Senior Government officials,

Defence Force and Police chiefs,

Members of the diplomatic corps,

Distinguished guests,

New Officer Cadet, your parents and friends here present,

Fellow Rwandans,

I wish to extend my greetings to you and wish you a good day.

Today’s ceremony marks the completion of training of Officer Cadets and their commissioning into Rwanda Defence Force. I am pleased to be here with you to take part in the ceremony. But, first I would like to congratulate those who have completed their training, who stand before us today. We also appreciate those who failed to complete the course. You demonstrated the willingness to serve your country. We are sure that you will play a role in other important responsibilities.

The training these Officer Cadets went through and which they completed successfully demanded a lot of focus and perseverance. The knowledge they acquired will allow them to work in different capacities.

As has already been said, these Officer Cadets and their colleagues in the Rwanda Defence Force, are trained and prepared to face unusual and unexpected challenges and situations, but once this happens they have to face them and surmount them.

These Officer Cadets and the rest of the Rwanda Defence Force, like everywhere else in the world, are trained and equipped with knowledge and skills that give them the ability to defend the nation’s sovereignty, which means that they might need to go to war to protect the lives of Rwandans and their property.

It is a heavy responsibility in itself. But they also carry out other assignments in times of peace, which usually is the majority of their service. When there are no wars to be fought or peacekeeping missions to attend to, be it in the country or even outside the country, the army takes part in other activities that contribute to nation building and development.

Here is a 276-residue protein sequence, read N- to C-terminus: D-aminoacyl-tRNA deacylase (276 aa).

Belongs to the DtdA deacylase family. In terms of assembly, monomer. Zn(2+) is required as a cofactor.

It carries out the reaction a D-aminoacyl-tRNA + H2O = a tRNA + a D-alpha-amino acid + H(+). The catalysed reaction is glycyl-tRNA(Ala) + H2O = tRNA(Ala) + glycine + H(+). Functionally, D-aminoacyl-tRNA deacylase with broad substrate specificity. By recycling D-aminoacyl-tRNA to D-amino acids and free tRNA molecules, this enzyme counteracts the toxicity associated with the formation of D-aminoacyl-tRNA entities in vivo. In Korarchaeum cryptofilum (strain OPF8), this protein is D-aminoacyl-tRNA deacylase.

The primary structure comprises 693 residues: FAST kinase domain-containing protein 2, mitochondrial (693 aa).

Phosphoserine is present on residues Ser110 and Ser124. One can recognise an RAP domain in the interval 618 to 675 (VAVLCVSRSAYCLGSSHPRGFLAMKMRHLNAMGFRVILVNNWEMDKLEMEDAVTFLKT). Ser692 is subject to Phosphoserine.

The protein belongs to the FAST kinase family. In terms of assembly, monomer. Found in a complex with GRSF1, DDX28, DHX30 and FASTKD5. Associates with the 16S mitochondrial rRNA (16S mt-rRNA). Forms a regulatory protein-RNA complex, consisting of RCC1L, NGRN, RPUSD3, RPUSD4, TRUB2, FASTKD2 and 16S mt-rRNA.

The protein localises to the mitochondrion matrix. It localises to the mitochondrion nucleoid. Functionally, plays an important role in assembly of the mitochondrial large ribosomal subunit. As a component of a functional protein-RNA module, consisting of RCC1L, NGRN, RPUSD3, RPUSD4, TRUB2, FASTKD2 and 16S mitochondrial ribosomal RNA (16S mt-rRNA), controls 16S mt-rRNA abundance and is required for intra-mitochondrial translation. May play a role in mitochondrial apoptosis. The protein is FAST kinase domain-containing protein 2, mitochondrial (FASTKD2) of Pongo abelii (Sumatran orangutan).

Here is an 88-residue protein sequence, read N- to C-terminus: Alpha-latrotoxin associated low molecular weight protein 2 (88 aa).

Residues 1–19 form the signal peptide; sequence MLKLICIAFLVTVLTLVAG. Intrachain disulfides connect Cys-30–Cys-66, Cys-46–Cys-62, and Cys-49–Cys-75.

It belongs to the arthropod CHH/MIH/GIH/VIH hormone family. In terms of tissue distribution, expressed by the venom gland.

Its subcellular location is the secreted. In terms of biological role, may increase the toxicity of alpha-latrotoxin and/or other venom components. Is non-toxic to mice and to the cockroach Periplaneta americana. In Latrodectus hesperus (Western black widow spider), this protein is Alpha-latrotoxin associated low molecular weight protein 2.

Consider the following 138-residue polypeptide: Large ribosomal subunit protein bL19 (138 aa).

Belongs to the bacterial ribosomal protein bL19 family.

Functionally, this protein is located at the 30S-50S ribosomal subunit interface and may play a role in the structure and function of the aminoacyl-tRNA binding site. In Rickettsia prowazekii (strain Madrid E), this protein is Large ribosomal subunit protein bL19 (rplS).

The army is trained to fight wars, but it doesn’t mean that they start wars. No one is trained to trigger or provoke war. They are trained to fight wars in case they are provoked, which sometimes happens.

In time of peace, which usually lasts the longest, those that have joined the army might reach retirement age without ever going to war. That’s what we hope for. You prepare for war while working for peace. But you are trained so that in case it happens, you end it for the one who started it. That is what our army is trained for. It is what they are meant to face. We won’t be the ones to start wars. It is not necessary. It is not good.

We should therefore emphasise training, military exercises, and acquiring knowledge needed to build our country, and keeping abreast of new developments. We must be prepared for challenges of the future. That is our primary responsibility.  It is also what we wish to build from and if possible end at. In all that we do, we plan for ourselves. We cannot plan or decide for others.

But if it happens that somewhere else, others consider us their problem, and choose to start a war with us, that is when we use our judgment and capabilities, and knowledge and skills we have acquired to do what we need to do and end that war as we should. This is the Rwanda we want. That is the army we wish to have that has the ability to perform its duties whatever the circumstances.

Newly commissioned officers, I would like to welcome you into the Rwanda Defence Force, into this profession and those responsibilities, and I assure you it is a noble profession. It should be a source of pride for you – being able to build the country you desire and deserve and developing yourselves as you deserve.

I would to remind you that we have completed one part, in terms of knowledge, training, and exercises, but you are not done yet. There are different levels. You have completed the first level, the hard one. There are other levels awaiting you but which will empower you with the knowledge to face the challenging future ahead of us and also give you the ability to contribute to the development of our country.

I want to thank the families that brought you up, that made you who you are today and allowed you to join this profession, which many people are not interested in joining or don’t even understand well. I thank your parents, your relatives and your friends who supported your commitment to join this profession, and as said by your superiors, you have all excelled in your training.

I wish you a successful service and a bright future.

God bless you.